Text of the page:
The Alf Defense: Don't open the e-mail, and it never happened
The Supreme Court gave the EPA an important, but fairly easy, job in 2007. The high court issued a ruling that required the federal agency to formally state whether greenhouse gases were pollutants representing a danger to health or the environment.
EPA complied, shipping its findings to the White House via electronic mail. It was then, according to the New York Times, that the Bush administration chose peculiar course of action: If we don't open the e-mail, White House officials reasoned, then the response never really happened, and we won't be bound to act on its findings. So they simply let the correspondence languish, forever highlighted, in the "New Mail" category.
That's right. In defiance of a Supreme Court ruling, the Bushies ran out the clock on their administration so they wouldn't have to do anything about fuel efficiency, pollution, and climate change. This is a strategy I refer to as "The Alf Defense."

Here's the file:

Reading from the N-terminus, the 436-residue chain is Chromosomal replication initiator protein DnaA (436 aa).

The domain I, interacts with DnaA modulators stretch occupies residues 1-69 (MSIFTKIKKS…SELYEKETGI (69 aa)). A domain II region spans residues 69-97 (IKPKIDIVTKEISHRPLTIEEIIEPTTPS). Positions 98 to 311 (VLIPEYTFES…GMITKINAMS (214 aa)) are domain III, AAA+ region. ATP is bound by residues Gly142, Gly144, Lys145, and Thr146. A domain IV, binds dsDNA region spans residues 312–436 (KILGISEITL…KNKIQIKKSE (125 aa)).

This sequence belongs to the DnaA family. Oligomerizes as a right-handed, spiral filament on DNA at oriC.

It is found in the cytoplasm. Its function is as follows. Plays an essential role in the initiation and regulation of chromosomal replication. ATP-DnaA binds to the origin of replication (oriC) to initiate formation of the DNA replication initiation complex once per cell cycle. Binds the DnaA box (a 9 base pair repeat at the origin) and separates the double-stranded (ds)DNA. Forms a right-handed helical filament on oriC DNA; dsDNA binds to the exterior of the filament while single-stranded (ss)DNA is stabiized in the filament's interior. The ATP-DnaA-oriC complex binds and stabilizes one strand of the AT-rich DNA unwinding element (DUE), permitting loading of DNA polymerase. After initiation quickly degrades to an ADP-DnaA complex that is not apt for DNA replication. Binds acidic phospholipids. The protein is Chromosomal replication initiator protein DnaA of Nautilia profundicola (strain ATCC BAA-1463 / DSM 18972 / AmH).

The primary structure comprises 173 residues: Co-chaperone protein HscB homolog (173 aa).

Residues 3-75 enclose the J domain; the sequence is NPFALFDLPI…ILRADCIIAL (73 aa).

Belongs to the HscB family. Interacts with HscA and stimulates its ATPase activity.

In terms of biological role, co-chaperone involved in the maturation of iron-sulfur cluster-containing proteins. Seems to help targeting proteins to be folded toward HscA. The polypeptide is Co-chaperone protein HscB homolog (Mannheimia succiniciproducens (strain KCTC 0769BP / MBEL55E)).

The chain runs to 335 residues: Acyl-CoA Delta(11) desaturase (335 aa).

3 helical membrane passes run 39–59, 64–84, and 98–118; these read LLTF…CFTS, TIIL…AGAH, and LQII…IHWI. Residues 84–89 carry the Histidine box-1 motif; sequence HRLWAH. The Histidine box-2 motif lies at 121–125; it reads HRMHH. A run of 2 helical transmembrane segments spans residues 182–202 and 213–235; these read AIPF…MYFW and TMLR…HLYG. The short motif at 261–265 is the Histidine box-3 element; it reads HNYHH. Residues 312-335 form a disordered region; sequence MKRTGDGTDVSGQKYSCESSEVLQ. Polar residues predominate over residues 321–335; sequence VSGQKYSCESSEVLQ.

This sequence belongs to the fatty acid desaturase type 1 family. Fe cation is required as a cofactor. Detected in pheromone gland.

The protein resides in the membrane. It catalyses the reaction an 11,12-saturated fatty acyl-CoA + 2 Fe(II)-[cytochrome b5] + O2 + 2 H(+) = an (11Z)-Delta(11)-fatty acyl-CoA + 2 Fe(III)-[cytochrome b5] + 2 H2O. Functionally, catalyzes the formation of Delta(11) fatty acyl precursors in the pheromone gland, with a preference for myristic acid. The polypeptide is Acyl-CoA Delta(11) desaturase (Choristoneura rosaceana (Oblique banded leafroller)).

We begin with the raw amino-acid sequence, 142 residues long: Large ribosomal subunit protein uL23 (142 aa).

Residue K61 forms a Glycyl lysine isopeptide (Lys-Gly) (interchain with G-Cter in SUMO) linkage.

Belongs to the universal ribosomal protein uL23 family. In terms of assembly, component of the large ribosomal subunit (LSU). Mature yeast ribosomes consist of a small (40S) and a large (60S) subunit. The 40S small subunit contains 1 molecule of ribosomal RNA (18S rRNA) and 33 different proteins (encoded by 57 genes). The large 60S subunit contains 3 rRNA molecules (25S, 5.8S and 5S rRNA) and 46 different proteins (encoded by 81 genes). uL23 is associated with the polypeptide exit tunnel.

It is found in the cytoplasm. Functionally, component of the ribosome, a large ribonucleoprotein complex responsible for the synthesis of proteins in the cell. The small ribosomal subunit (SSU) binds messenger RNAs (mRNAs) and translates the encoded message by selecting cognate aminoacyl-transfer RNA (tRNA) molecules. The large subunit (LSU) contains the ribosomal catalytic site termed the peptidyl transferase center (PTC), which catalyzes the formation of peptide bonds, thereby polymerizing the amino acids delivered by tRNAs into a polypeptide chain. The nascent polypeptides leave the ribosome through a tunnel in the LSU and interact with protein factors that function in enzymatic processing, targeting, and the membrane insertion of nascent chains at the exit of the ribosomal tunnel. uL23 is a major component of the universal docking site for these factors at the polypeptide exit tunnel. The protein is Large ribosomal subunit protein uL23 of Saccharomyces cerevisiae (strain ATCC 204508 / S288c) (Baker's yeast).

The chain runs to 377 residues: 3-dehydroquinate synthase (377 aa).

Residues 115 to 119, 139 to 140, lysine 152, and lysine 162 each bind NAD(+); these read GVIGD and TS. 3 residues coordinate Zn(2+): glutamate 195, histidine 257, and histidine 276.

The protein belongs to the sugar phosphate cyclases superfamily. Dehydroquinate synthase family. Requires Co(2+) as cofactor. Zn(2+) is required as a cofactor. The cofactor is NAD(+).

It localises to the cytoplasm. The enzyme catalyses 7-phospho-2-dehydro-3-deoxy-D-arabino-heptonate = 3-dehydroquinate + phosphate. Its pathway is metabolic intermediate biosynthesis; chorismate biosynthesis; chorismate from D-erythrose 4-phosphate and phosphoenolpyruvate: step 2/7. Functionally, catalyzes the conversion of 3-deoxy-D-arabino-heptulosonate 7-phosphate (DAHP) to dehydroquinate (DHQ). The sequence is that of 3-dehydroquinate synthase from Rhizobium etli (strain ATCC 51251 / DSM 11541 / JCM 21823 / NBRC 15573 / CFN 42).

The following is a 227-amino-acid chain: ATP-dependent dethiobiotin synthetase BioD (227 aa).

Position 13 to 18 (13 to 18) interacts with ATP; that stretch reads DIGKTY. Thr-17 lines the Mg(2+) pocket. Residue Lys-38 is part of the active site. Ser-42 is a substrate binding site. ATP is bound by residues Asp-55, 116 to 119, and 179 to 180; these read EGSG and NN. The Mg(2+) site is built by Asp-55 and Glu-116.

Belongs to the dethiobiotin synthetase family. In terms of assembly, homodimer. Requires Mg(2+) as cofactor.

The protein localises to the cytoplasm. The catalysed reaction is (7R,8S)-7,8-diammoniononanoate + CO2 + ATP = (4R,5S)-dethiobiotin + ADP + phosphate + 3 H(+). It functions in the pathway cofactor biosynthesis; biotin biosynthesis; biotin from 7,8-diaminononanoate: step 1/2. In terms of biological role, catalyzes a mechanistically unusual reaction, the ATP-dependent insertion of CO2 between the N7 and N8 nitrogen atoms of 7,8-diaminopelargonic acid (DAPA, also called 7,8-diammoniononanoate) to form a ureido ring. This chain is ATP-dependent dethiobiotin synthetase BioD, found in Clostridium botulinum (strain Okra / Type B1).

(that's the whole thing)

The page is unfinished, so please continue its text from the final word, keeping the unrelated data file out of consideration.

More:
Do you remember when TV's Alf guest-hosted the Tonight Show? (This really happened, as cultural archive supreme YouTube can attest; the audio is in Spanish for additional surrealism.)
When an interview would go in a direction that the 1980s' favorite puppet disdained, he would plug his substantial ears and sing. He would sing the following lines, to the tune of "Alouette": "I'm not listening, I can't even hear you; I'm the guest host, you are just a guest ..."
While effective, the Alf defense was previously thought available only to imaginary alien beings and surly three-year-olds. Apparently it's now become high fashion among those who fiddle as climate change burns the planet.
Actually, forget the greenhouse effect entirely for a second.
Even if you think climate change is a total scam (which, to be clear, disqualifies you from membership in the reality-based community, but for the sake of argument), think about the other aspects of this -- like better fuel efficiency for cars. Saves bucketloads of money. Conserves resources. That's undeniably in the public interest. Or preventing particulate pollution, which again, even if you don't buy that global warming is real, kills tens of thousands prematurely every year.
If the people currently in charge of this country could make real, substantive arguments about why action on these fronts was unnecessary, they would. It's easier to invoke the Alf Defense, though, especially if you think you can get away with it.
Due to outrage fatigue, that might just happen. In any other administration, stories like this would be enormous scandals. In the late-stage Bush era, they're just par for the course.